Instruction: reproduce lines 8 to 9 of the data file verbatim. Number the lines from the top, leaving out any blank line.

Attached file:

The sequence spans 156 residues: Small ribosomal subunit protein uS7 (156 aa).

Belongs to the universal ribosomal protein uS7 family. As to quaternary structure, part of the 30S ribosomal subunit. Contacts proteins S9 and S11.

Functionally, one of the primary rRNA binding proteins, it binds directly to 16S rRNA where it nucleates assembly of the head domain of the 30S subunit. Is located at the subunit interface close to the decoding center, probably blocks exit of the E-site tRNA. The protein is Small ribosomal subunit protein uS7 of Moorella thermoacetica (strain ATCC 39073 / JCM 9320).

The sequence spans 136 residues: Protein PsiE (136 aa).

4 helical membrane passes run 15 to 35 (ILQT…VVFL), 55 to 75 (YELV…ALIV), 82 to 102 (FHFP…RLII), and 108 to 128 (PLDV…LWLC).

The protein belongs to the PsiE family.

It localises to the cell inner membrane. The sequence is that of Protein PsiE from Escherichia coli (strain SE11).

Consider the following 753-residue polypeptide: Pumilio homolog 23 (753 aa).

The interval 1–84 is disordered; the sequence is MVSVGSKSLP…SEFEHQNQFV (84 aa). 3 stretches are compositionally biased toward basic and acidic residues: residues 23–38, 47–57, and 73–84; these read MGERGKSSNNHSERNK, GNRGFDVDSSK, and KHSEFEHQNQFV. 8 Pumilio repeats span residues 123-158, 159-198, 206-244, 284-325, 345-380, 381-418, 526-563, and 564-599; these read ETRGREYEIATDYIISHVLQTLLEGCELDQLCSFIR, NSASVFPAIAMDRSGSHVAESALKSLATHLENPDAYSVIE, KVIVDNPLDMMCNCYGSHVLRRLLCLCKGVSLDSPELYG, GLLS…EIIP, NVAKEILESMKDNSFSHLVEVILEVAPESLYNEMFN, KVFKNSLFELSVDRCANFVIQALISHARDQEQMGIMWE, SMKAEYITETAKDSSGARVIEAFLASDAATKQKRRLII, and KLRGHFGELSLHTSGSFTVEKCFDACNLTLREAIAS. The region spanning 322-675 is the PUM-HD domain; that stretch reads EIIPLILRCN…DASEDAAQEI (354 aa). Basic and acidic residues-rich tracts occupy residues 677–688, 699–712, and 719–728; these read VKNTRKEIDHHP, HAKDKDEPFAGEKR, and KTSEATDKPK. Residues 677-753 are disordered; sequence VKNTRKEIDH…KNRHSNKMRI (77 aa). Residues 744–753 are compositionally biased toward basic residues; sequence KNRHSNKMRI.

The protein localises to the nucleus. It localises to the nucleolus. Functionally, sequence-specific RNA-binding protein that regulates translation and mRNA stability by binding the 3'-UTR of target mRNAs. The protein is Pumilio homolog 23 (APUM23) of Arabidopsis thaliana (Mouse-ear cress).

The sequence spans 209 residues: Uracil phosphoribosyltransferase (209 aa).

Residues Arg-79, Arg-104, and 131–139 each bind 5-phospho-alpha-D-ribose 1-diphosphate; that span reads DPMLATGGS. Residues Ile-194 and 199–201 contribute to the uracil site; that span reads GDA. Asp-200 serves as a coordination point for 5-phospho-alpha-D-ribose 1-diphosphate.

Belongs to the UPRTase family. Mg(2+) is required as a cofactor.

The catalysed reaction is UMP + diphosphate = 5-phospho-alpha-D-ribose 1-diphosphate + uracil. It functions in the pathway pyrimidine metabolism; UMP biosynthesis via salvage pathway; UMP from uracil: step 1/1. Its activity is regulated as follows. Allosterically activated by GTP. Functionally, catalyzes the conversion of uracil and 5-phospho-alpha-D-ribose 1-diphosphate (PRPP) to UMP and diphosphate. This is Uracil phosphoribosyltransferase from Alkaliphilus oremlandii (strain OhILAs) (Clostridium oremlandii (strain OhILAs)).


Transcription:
Consider the following 753-residue polypeptide: Pumilio homolog 23 (753 aa).

The interval 1–84 is disordered; the sequence is MVSVGSKSLP…SEFEHQNQFV (84 aa). 3 stretches are compositionally biased toward basic and acidic residues: residues 23–38, 47–57, and 73–84; these read MGERGKSSNNHSERNK, GNRGFDVDSSK, and KHSEFEHQNQFV. 8 Pumilio repeats span residues 123-158, 159-198, 206-244, 284-325, 345-380, 381-418, 526-563, and 564-599; these read ETRGREYEIATDYIISHVLQTLLEGCELDQLCSFIR, NSASVFPAIAMDRSGSHVAESALKSLATHLENPDAYSVIE, KVIVDNPLDMMCNCYGSHVLRRLLCLCKGVSLDSPELYG, GLLS…EIIP, NVAKEILESMKDNSFSHLVEVILEVAPESLYNEMFN, KVFKNSLFELSVDRCANFVIQALISHARDQEQMGIMWE, SMKAEYITETAKDSSGARVIEAFLASDAATKQKRRLII, and KLRGHFGELSLHTSGSFTVEKCFDACNLTLREAIAS. The region spanning 322-675 is the PUM-HD domain; that stretch reads EIIPLILRCN…DASEDAAQEI (354 aa). Basic and acidic residues-rich tracts occupy residues 677–688, 699–712, and 719–728; these read VKNTRKEIDHHP, HAKDKDEPFAGEKR, and KTSEATDKPK. Residues 677-753 are disordered; sequence VKNTRKEIDH…KNRHSNKMRI (77 aa). Residues 744–753 are compositionally biased toward basic residues; sequence KNRHSNKMRI.